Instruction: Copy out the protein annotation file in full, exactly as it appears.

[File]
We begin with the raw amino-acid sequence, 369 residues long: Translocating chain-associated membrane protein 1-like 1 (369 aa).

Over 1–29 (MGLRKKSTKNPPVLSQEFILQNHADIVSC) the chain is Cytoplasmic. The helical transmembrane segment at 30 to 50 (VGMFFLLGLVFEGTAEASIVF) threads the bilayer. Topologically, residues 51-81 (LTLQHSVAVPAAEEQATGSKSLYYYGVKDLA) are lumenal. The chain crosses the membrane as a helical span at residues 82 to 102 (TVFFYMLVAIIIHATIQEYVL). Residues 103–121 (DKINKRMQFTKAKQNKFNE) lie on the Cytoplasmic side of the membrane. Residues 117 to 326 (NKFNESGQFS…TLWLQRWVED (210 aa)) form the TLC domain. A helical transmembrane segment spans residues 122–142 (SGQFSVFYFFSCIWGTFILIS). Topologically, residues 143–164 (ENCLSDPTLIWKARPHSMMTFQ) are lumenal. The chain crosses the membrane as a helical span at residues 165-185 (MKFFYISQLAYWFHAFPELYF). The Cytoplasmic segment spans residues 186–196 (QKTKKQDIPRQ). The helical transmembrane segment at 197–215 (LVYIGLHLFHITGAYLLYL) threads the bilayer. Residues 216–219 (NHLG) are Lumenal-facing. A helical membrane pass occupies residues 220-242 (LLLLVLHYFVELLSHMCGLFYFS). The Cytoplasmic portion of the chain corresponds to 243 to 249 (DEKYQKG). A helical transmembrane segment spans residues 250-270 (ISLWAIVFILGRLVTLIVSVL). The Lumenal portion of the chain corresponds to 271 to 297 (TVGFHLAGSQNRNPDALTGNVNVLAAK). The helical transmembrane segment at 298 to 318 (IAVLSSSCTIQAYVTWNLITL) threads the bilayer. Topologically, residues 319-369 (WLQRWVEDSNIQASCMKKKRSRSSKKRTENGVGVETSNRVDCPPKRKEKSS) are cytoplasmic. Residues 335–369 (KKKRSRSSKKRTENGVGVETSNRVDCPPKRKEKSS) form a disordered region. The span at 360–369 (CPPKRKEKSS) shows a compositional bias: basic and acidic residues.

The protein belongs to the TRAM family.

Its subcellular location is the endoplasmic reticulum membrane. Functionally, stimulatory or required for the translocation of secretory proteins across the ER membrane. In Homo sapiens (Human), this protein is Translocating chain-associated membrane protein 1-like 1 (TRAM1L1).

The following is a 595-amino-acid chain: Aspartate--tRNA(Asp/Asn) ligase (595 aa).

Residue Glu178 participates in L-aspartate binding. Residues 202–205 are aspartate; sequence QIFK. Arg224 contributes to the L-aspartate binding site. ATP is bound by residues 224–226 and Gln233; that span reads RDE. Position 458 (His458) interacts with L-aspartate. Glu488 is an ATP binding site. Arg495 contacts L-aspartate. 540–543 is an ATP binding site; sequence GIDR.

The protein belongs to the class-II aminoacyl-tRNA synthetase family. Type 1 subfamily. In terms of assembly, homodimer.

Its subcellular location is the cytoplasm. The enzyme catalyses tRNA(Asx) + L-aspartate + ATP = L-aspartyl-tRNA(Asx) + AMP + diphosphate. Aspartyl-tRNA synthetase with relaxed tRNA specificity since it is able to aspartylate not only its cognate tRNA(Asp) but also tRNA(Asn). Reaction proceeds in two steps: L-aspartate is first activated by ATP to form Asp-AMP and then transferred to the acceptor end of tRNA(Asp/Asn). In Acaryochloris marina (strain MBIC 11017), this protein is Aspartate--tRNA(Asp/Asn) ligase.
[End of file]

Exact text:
We begin with the raw amino-acid sequence, 369 residues long: Translocating chain-associated membrane protein 1-like 1 (369 aa).

Over 1–29 (MGLRKKSTKNPPVLSQEFILQNHADIVSC) the chain is Cytoplasmic. The helical transmembrane segment at 30 to 50 (VGMFFLLGLVFEGTAEASIVF) threads the bilayer. Topologically, residues 51-81 (LTLQHSVAVPAAEEQATGSKSLYYYGVKDLA) are lumenal. The chain crosses the membrane as a helical span at residues 82 to 102 (TVFFYMLVAIIIHATIQEYVL). Residues 103–121 (DKINKRMQFTKAKQNKFNE) lie on the Cytoplasmic side of the membrane. Residues 117 to 326 (NKFNESGQFS…TLWLQRWVED (210 aa)) form the TLC domain. A helical transmembrane segment spans residues 122–142 (SGQFSVFYFFSCIWGTFILIS). Topologically, residues 143–164 (ENCLSDPTLIWKARPHSMMTFQ) are lumenal. The chain crosses the membrane as a helical span at residues 165-185 (MKFFYISQLAYWFHAFPELYF). The Cytoplasmic segment spans residues 186–196 (QKTKKQDIPRQ). The helical transmembrane segment at 197–215 (LVYIGLHLFHITGAYLLYL) threads the bilayer. Residues 216–219 (NHLG) are Lumenal-facing. A helical membrane pass occupies residues 220-242 (LLLLVLHYFVELLSHMCGLFYFS). The Cytoplasmic portion of the chain corresponds to 243 to 249 (DEKYQKG). A helical transmembrane segment spans residues 250-270 (ISLWAIVFILGRLVTLIVSVL). The Lumenal portion of the chain corresponds to 271 to 297 (TVGFHLAGSQNRNPDALTGNVNVLAAK). The helical transmembrane segment at 298 to 318 (IAVLSSSCTIQAYVTWNLITL) threads the bilayer. Topologically, residues 319-369 (WLQRWVEDSNIQASCMKKKRSRSSKKRTENGVGVETSNRVDCPPKRKEKSS) are cytoplasmic. Residues 335–369 (KKKRSRSSKKRTENGVGVETSNRVDCPPKRKEKSS) form a disordered region. The span at 360–369 (CPPKRKEKSS) shows a compositional bias: basic and acidic residues.

The protein belongs to the TRAM family.

Its subcellular location is the endoplasmic reticulum membrane. Functionally, stimulatory or required for the translocation of secretory proteins across the ER membrane. In Homo sapiens (Human), this protein is Translocating chain-associated membrane protein 1-like 1 (TRAM1L1).

The following is a 595-amino-acid chain: Aspartate--tRNA(Asp/Asn) ligase (595 aa).

Residue Glu178 participates in L-aspartate binding. Residues 202–205 are aspartate; sequence QIFK. Arg224 contributes to the L-aspartate binding site. ATP is bound by residues 224–226 and Gln233; that span reads RDE. Position 458 (His458) interacts with L-aspartate. Glu488 is an ATP binding site. Arg495 contacts L-aspartate. 540–543 is an ATP binding site; sequence GIDR.

The protein belongs to the class-II aminoacyl-tRNA synthetase family. Type 1 subfamily. In terms of assembly, homodimer.

Its subcellular location is the cytoplasm. The enzyme catalyses tRNA(Asx) + L-aspartate + ATP = L-aspartyl-tRNA(Asx) + AMP + diphosphate. Aspartyl-tRNA synthetase with relaxed tRNA specificity since it is able to aspartylate not only its cognate tRNA(Asp) but also tRNA(Asn). Reaction proceeds in two steps: L-aspartate is first activated by ATP to form Asp-AMP and then transferred to the acceptor end of tRNA(Asp/Asn). In Acaryochloris marina (strain MBIC 11017), this protein is Aspartate--tRNA(Asp/Asn) ligase.